### qsort parameters

qsort seems to accept as its last parameter: (1) a function; (2) the
address of a function; and (3) a function pointer. Therefore, why is (3) in
the declaration? Why not declare its last parameter as a regular function
(therefore (2) and (3) become derivative alternatives)?

DECLARATION OF QSORT

 ``12`` ``````void qsort ( void * base, size_t num, size_t size, int ( * compar ) ( const void *, const void * ) );``````

CONTEXT

 ``1234567891011121314151617181920`` ``````/* qsort example */ #include #include int values[] = { 40, 10, 100, 90, 20, 25 }; int compare (const void * a, const void * b) { return ( *(int*)a - *(int*)b ); } int main () { int n; qsort (values, 6, sizeof(int), compare); for (n=0; n<6; n++) printf ("%d ",values[n]); return 0; }``````

(1)

 ``123456`` ``````int compare (const void * a, const void * b) { return ( *(int*)a - *(int*)b ); } qsort (values, 6, sizeof(int), compare);``````

(2)

 ``123456`` ``````int compare (const void * a, const void * b) { return ( *(int*)a - *(int*)b ); } qsort (values, 6, sizeof(int), &compare);``````

(3)

 ``123456789`` ``````int compare (const void * a, const void * b) { return ( *(int*)a - *(int*)b ); } int (*compare_pointer)(const void *, const void *); compare_pointer = compare; qsort(values, 6, sizeof(int), compare_pointer); ``````

It takes a function pointer. 1, 2, and 3 are just different ways to construct a function pointer to call it with.
These declarations

 ``12345`` ``````void qsort ( void * base, size_t num, size_t size, int ( * compar ) ( const void *, const void * ) ); void qsort ( void * base, size_t num, size_t size, int compar ( const void *, const void * ) );``````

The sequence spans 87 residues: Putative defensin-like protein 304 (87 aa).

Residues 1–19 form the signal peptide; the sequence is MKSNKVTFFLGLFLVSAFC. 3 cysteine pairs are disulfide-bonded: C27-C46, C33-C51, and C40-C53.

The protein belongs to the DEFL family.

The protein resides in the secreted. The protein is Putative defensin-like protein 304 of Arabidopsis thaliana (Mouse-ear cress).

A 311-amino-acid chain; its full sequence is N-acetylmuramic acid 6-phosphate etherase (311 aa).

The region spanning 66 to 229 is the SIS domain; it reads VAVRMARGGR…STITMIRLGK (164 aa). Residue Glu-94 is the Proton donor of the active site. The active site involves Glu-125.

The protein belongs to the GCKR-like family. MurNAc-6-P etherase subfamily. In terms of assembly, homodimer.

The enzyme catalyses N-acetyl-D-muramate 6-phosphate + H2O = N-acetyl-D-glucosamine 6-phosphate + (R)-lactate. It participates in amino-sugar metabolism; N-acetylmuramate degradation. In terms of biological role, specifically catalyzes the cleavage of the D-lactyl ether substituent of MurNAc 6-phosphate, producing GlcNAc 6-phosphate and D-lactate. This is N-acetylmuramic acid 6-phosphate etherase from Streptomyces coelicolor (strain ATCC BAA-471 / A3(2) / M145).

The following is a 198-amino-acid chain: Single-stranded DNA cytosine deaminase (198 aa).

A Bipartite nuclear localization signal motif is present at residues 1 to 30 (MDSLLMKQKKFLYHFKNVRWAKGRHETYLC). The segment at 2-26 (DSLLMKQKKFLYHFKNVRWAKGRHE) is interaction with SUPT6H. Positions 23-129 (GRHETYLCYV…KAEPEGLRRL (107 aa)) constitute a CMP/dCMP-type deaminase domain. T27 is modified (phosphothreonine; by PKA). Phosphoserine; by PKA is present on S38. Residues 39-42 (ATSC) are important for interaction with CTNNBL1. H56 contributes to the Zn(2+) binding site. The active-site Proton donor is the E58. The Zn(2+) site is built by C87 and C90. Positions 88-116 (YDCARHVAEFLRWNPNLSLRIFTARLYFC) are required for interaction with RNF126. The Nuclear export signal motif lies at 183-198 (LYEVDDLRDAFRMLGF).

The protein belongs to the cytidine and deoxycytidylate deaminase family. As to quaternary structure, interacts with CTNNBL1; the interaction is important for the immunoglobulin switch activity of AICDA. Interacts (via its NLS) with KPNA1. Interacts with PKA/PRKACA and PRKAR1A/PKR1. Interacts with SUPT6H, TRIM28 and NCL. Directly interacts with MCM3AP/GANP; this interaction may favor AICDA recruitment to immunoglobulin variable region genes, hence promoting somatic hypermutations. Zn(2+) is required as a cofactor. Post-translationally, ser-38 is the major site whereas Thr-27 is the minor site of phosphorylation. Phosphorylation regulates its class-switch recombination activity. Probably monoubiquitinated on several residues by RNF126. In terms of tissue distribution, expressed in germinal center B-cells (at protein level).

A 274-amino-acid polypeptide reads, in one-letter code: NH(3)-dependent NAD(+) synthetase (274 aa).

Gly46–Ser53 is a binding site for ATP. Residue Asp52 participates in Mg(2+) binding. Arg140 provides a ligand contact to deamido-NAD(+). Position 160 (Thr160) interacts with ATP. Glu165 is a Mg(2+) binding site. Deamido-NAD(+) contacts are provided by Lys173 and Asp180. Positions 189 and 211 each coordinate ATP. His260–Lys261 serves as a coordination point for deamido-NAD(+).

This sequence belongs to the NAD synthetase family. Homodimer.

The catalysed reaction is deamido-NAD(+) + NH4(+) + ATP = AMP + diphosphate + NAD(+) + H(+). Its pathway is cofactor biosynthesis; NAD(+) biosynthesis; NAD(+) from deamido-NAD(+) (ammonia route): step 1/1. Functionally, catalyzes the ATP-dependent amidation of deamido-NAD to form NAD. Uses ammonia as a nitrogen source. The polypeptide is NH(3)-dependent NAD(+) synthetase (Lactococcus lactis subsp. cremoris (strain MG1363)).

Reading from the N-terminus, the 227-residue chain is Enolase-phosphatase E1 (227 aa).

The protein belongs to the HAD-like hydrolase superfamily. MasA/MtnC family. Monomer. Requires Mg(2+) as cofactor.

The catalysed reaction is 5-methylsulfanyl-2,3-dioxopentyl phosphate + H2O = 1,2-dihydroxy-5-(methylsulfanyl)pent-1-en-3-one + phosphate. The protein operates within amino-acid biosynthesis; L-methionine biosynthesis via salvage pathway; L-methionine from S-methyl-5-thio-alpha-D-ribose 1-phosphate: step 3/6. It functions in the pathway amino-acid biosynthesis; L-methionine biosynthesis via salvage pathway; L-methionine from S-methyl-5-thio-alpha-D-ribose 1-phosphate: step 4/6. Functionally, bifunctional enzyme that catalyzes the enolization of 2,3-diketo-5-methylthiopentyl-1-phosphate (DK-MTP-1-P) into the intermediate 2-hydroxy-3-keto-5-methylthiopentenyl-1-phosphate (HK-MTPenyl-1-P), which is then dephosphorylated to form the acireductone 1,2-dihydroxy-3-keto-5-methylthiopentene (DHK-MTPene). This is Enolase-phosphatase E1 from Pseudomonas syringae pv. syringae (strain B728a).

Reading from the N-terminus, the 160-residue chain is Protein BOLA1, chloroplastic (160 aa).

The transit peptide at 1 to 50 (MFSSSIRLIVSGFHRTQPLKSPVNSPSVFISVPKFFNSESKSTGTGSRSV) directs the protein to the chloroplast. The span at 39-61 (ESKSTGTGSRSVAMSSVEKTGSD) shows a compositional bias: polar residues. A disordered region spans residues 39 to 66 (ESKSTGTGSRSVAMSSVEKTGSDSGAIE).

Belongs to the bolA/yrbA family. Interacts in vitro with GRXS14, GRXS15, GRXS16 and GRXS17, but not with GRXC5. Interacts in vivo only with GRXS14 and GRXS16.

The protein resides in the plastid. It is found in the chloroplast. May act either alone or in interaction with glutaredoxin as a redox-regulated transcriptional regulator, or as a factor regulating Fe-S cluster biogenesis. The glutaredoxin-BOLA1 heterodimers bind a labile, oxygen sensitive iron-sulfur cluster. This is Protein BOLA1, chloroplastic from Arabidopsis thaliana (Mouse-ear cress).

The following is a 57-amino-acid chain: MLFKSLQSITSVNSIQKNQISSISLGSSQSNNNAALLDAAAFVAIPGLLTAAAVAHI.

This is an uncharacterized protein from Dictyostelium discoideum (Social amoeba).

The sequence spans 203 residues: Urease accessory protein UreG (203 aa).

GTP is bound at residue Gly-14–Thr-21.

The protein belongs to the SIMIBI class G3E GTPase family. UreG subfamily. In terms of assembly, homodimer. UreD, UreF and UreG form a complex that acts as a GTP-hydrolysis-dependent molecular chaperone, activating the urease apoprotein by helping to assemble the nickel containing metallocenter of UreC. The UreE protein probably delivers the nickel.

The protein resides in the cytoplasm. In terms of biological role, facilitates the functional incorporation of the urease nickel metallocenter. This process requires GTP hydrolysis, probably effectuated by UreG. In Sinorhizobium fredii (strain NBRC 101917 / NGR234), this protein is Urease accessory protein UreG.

are equivalent.

If a function is declared in one of the above ways the name of a function passed as argument is implicitly converted to a pointer to the function.
So these calls

 ``12`` ``````qsort (values, 6, sizeof(int), &compare); qsort (values, 6, sizeof(int), compare);``````

are also equivalent to the declarations shown above.
Last edited on
PS: great C interview question if the candidate wrote the three-way compare function this way: why is it wrong to compare values of type int using subtraction? (or, softer, "propose a unit test for this function")
 @Cubbi PS: great C interview question if the candidate wrote the three-way compare function this way: why is it wrong to compare values of type int using subtraction? (or, softer, "propose a unit test for this function")

I think you mean two-complement arithmetic with integers. Something as

INT_MAX - INT_MIN
I'm not sure if this is what you were referring to (I'm obviously a
novice), but is your question related to nasty behavior that results from
subtracting unsigned / signed ints? I found this on Stack Overflow:

"Edit: Actually, I could be wrong about the undefined behavior part.
According to C language specification, the common part of the range of the
corresponding signed and unsigned integer type shall have identical
representation (implying, according to the footnote 31, "interchangeability
as arguments to functions"). So, the result of a - b expression is unsigned
1001 as described above, and unless I'm missing something, it is legal to
print this specific unsigned value with %d specifier, since it falls
withing the positive range of int. Printing (unsigned) INT_MAX + 1 with %d
would be undefined, but 1001u is fine."
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